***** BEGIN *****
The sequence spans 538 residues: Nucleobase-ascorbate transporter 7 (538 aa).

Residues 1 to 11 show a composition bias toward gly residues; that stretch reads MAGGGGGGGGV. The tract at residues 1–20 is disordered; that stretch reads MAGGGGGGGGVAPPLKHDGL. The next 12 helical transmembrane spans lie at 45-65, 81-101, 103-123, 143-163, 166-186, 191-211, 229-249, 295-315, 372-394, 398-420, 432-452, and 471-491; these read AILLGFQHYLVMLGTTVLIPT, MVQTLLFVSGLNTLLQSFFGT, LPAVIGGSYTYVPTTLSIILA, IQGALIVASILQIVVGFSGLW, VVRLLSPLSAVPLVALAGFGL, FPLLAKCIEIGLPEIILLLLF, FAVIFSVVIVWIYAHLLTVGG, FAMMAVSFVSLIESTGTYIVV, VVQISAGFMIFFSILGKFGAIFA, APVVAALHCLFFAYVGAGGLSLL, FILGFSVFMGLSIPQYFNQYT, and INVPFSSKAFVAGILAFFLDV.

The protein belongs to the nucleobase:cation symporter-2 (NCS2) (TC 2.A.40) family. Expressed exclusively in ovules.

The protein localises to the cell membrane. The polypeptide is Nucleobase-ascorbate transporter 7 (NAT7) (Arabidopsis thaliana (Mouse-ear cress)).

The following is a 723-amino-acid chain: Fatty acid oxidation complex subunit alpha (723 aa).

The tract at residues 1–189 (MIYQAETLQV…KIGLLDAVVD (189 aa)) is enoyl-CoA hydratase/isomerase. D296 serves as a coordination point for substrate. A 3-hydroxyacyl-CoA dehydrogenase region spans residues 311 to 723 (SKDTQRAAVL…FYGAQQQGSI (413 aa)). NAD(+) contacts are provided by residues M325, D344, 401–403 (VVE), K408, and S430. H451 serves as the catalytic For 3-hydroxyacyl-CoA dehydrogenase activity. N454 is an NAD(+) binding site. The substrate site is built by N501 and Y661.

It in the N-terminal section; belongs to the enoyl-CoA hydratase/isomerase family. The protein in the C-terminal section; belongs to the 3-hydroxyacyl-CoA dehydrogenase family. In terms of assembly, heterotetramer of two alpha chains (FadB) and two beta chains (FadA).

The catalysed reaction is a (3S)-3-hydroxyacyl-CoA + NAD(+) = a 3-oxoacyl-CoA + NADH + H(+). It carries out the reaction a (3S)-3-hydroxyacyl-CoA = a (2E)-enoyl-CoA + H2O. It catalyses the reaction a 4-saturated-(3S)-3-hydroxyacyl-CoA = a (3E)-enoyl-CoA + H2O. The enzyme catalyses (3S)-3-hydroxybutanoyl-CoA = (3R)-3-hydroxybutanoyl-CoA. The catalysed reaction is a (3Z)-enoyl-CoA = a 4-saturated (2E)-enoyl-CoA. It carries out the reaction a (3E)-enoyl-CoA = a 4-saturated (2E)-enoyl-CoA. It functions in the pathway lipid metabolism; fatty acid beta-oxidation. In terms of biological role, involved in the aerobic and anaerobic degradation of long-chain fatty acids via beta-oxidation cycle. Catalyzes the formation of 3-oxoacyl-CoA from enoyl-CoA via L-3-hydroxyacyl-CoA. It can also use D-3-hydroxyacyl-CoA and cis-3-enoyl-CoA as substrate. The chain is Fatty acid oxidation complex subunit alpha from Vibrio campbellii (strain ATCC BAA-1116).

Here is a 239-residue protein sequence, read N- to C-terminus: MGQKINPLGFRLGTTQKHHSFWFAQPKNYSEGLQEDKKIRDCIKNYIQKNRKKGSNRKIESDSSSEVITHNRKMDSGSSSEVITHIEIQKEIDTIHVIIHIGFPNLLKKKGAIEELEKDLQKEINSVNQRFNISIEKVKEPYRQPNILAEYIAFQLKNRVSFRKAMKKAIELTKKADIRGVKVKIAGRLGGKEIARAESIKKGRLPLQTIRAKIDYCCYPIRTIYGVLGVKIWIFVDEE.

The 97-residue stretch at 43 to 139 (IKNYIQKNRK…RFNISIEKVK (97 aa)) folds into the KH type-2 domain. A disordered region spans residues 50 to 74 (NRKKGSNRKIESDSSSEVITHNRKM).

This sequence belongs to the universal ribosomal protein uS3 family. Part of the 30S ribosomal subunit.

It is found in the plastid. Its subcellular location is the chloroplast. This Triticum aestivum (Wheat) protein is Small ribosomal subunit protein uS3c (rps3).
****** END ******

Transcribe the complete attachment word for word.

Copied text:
The sequence spans 538 residues: Nucleobase-ascorbate transporter 7 (538 aa).

Residues 1 to 11 show a composition bias toward gly residues; that stretch reads MAGGGGGGGGV. The tract at residues 1–20 is disordered; that stretch reads MAGGGGGGGGVAPPLKHDGL. The next 12 helical transmembrane spans lie at 45-65, 81-101, 103-123, 143-163, 166-186, 191-211, 229-249, 295-315, 372-394, 398-420, 432-452, and 471-491; these read AILLGFQHYLVMLGTTVLIPT, MVQTLLFVSGLNTLLQSFFGT, LPAVIGGSYTYVPTTLSIILA, IQGALIVASILQIVVGFSGLW, VVRLLSPLSAVPLVALAGFGL, FPLLAKCIEIGLPEIILLLLF, FAVIFSVVIVWIYAHLLTVGG, FAMMAVSFVSLIESTGTYIVV, VVQISAGFMIFFSILGKFGAIFA, APVVAALHCLFFAYVGAGGLSLL, FILGFSVFMGLSIPQYFNQYT, and INVPFSSKAFVAGILAFFLDV.

The protein belongs to the nucleobase:cation symporter-2 (NCS2) (TC 2.A.40) family. Expressed exclusively in ovules.

The protein localises to the cell membrane. The polypeptide is Nucleobase-ascorbate transporter 7 (NAT7) (Arabidopsis thaliana (Mouse-ear cress)).

The following is a 723-amino-acid chain: Fatty acid oxidation complex subunit alpha (723 aa).

The tract at residues 1–189 (MIYQAETLQV…KIGLLDAVVD (189 aa)) is enoyl-CoA hydratase/isomerase. D296 serves as a coordination point for substrate. A 3-hydroxyacyl-CoA dehydrogenase region spans residues 311 to 723 (SKDTQRAAVL…FYGAQQQGSI (413 aa)). NAD(+) contacts are provided by residues M325, D344, 401–403 (VVE), K408, and S430. H451 serves as the catalytic For 3-hydroxyacyl-CoA dehydrogenase activity. N454 is an NAD(+) binding site. The substrate site is built by N501 and Y661.

It in the N-terminal section; belongs to the enoyl-CoA hydratase/isomerase family. The protein in the C-terminal section; belongs to the 3-hydroxyacyl-CoA dehydrogenase family. In terms of assembly, heterotetramer of two alpha chains (FadB) and two beta chains (FadA).

The catalysed reaction is a (3S)-3-hydroxyacyl-CoA + NAD(+) = a 3-oxoacyl-CoA + NADH + H(+). It carries out the reaction a (3S)-3-hydroxyacyl-CoA = a (2E)-enoyl-CoA + H2O. It catalyses the reaction a 4-saturated-(3S)-3-hydroxyacyl-CoA = a (3E)-enoyl-CoA + H2O. The enzyme catalyses (3S)-3-hydroxybutanoyl-CoA = (3R)-3-hydroxybutanoyl-CoA. The catalysed reaction is a (3Z)-enoyl-CoA = a 4-saturated (2E)-enoyl-CoA. It carries out the reaction a (3E)-enoyl-CoA = a 4-saturated (2E)-enoyl-CoA. It functions in the pathway lipid metabolism; fatty acid beta-oxidation. In terms of biological role, involved in the aerobic and anaerobic degradation of long-chain fatty acids via beta-oxidation cycle. Catalyzes the formation of 3-oxoacyl-CoA from enoyl-CoA via L-3-hydroxyacyl-CoA. It can also use D-3-hydroxyacyl-CoA and cis-3-enoyl-CoA as substrate. The chain is Fatty acid oxidation complex subunit alpha from Vibrio campbellii (strain ATCC BAA-1116).

Here is a 239-residue protein sequence, read N- to C-terminus: MGQKINPLGFRLGTTQKHHSFWFAQPKNYSEGLQEDKKIRDCIKNYIQKNRKKGSNRKIESDSSSEVITHNRKMDSGSSSEVITHIEIQKEIDTIHVIIHIGFPNLLKKKGAIEELEKDLQKEINSVNQRFNISIEKVKEPYRQPNILAEYIAFQLKNRVSFRKAMKKAIELTKKADIRGVKVKIAGRLGGKEIARAESIKKGRLPLQTIRAKIDYCCYPIRTIYGVLGVKIWIFVDEE.

The 97-residue stretch at 43 to 139 (IKNYIQKNRK…RFNISIEKVK (97 aa)) folds into the KH type-2 domain. A disordered region spans residues 50 to 74 (NRKKGSNRKIESDSSSEVITHNRKM).

This sequence belongs to the universal ribosomal protein uS3 family. Part of the 30S ribosomal subunit.

It is found in the plastid. Its subcellular location is the chloroplast. This Triticum aestivum (Wheat) protein is Small ribosomal subunit protein uS3c (rps3).